Claudication

  • Medical Author:
    John P. Cunha, DO, FACOEP

    John P. Cunha, DO, is a U.S. board-certified Emergency Medicine Physician. Dr. Cunha's educational background includes a BS in Biology from Rutgers, the State University of New Jersey, and a DO from the Kansas City University of Medicine and Biosciences in Kansas City, MO. He completed residency training in Emergency Medicine at Newark Beth Israel Medical Center in Newark, New Jersey.

  • Medical Editor: William C. Shiel Jr., MD, FACP, FACR
    William C. Shiel Jr., MD, FACP, FACR

    William C. Shiel Jr., MD, FACP, FACR

    Dr. Shiel received a Bachelor of Science degree with honors from the University of Notre Dame. There he was involved in research in radiation biology and received the Huisking Scholarship. After graduating from St. Louis University School of Medicine, he completed his Internal Medicine residency and Rheumatology fellowship at the University of California, Irvine. He is board-certified in Internal Medicine and Rheumatology.

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Leg Pain Causes

Pain in the legs can occur as a result of conditions that affect bones, joints, muscles, tendons, ligaments, blood vessels, nerves, and skin. Typically, the pain is a result of tissue inflammation that is caused by injury or disease.

What is claudication?

Claudication is pain and/or cramping in the lower leg due to inadequate blood flow to the muscles. The pain usually causes the person to limp. The word "claudication" comes from the Latin "claudicare" meaning to limp. Claudication typically is felt while walking, and subsides with rest. It is commonly referred to as "intermittent" claudication because it comes and goes with exertion and rest. In severe claudication, the pain is also felt at rest.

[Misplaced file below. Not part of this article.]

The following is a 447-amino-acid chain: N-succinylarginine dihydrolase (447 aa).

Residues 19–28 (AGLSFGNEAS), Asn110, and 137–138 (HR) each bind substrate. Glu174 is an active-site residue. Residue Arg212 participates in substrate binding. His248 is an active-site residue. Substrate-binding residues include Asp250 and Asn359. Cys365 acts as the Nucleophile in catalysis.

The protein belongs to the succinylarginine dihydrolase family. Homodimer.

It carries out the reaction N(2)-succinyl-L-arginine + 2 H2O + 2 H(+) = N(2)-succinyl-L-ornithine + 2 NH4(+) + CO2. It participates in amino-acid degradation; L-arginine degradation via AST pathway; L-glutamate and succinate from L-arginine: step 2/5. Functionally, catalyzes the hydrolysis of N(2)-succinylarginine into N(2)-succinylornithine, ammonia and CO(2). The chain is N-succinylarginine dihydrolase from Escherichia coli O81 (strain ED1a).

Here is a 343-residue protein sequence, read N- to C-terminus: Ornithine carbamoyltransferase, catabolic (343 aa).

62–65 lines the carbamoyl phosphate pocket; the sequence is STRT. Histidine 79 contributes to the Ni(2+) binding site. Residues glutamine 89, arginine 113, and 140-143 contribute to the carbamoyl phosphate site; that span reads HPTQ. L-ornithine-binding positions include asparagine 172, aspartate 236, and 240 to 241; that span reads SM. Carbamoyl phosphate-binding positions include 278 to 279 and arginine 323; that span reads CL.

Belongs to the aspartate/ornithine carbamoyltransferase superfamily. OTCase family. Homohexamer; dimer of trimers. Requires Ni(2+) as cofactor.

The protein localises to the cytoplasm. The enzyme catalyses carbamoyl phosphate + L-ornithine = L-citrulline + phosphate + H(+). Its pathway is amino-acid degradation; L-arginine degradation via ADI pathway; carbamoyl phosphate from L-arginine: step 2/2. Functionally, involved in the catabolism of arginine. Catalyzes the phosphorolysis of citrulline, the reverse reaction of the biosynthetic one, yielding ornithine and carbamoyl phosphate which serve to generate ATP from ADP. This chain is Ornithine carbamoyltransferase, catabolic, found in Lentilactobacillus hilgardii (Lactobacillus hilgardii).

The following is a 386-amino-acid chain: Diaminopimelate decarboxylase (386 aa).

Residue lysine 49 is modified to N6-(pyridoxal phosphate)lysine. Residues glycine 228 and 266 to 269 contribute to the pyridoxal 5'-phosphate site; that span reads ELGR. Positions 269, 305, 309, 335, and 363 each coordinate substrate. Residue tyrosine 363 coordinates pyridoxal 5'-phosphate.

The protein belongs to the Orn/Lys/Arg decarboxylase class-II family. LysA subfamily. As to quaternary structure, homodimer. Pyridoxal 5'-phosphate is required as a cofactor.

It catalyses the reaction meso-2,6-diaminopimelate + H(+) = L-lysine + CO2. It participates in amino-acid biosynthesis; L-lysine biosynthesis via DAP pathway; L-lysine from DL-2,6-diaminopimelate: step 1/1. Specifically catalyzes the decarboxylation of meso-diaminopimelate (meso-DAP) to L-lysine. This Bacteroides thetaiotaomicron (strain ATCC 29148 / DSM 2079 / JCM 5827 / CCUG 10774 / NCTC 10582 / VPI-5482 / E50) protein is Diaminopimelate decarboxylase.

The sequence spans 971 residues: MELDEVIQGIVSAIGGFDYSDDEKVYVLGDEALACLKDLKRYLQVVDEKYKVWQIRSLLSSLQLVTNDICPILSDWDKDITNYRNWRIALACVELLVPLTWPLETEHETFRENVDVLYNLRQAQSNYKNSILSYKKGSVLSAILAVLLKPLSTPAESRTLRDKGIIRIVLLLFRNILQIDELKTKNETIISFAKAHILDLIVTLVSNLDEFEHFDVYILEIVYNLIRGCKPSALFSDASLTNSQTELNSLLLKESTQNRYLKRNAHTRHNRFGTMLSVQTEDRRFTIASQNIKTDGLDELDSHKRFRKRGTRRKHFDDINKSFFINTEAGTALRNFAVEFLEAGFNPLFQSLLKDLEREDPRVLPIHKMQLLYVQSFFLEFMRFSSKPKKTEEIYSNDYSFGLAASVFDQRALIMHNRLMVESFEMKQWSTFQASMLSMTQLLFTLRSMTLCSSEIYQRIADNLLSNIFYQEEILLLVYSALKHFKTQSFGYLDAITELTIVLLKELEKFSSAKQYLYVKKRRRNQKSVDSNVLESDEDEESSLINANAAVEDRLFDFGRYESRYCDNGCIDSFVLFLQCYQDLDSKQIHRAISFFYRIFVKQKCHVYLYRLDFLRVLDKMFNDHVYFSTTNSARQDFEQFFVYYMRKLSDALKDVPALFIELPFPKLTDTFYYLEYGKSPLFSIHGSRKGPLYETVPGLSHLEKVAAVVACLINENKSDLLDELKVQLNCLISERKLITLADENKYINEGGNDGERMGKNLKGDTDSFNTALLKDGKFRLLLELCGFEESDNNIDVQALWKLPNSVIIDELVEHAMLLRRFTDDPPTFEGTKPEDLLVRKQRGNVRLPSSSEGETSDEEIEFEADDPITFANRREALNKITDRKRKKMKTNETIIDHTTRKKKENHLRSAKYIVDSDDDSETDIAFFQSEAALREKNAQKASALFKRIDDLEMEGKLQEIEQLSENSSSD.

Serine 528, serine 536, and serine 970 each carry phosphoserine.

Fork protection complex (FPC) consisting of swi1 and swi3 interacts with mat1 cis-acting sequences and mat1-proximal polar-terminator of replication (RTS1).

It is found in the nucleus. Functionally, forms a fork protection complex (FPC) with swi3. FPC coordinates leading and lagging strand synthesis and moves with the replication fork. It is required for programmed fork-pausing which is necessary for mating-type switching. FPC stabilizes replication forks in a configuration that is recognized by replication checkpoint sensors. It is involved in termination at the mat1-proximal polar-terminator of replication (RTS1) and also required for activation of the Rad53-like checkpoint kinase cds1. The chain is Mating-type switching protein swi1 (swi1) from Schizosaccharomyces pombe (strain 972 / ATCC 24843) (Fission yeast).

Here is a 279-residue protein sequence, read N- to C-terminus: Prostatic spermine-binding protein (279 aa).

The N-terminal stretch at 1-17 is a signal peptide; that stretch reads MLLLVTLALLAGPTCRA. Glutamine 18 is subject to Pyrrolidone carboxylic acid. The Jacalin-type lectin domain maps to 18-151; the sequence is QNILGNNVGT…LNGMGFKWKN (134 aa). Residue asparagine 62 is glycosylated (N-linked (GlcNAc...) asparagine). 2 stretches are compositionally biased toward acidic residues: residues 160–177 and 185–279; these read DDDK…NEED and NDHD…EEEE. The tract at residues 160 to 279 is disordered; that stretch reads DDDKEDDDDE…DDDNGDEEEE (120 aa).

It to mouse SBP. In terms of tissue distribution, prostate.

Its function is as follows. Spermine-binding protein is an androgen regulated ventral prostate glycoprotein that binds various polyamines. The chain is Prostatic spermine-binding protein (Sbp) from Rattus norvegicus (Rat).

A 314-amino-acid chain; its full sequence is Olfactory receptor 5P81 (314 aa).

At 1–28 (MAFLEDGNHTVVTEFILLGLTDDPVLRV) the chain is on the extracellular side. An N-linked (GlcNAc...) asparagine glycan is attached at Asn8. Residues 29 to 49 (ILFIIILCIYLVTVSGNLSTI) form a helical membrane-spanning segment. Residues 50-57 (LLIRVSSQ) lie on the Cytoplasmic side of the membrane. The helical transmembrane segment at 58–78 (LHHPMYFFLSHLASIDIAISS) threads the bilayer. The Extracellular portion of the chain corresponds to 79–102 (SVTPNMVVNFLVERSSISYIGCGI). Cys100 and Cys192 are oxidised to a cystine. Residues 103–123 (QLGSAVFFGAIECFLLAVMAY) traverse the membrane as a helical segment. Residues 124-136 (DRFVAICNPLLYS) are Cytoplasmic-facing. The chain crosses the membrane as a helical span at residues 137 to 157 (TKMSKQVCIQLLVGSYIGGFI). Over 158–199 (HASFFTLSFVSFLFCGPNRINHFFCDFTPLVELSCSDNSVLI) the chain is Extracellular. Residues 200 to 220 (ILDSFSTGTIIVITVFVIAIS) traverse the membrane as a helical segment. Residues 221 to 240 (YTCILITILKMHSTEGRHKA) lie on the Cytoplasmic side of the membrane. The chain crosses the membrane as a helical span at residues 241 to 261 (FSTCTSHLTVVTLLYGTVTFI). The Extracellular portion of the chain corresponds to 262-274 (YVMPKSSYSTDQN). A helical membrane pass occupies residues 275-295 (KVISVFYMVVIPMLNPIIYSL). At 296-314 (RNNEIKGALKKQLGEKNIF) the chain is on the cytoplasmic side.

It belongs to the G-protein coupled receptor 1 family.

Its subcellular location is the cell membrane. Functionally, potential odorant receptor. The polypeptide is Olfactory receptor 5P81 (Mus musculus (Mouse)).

What causes claudication?

Several medical problems can cause claudication, but the most common is peripheral artery disease. Peripheral artery disease (PAD) is caused by atherosclerosis, which is a hardening of the arteries from accumulation of cholesterol plaques that form on the inner lining of the arteries. This is especially common at branching points of the arteries in the legs. Blockage of the arteries from these plaques causes low blood flow to the muscles in the legs. When walking or exercising the muscles in the legs require more blood flow to increase oxygen to the cells. Atherosclerotic plaques cause decreased blood flow and decreased oxygen. The muscles of the legs can ache and burn as a result of inadequate oxygen. This is felt as cramping in the legs.

What are the symptoms of claudication?

Pain and cramping in the legs is the main symptom of claudication. Pain can be sharp or dull, aching or throbbing, or burning. The severity of the peripheral artery disease, the location of the plaque, and the activity of the muscles determine the severity of symptoms and location of pain. Calf pain is the most common location for leg cramps. This is because the atherosclerotic plaques often begin in the arteries farthest from the heart. If the blockage or plaque formation is farther up the leg, the pain from claudication may be felt in the thigh. If the blockage is in the aorta (the main artery from the heart to the legs) then symptoms may include pain in the buttocks or groin or erectile dysfunction.

Medically Reviewed by a Doctor on 11/5/2015

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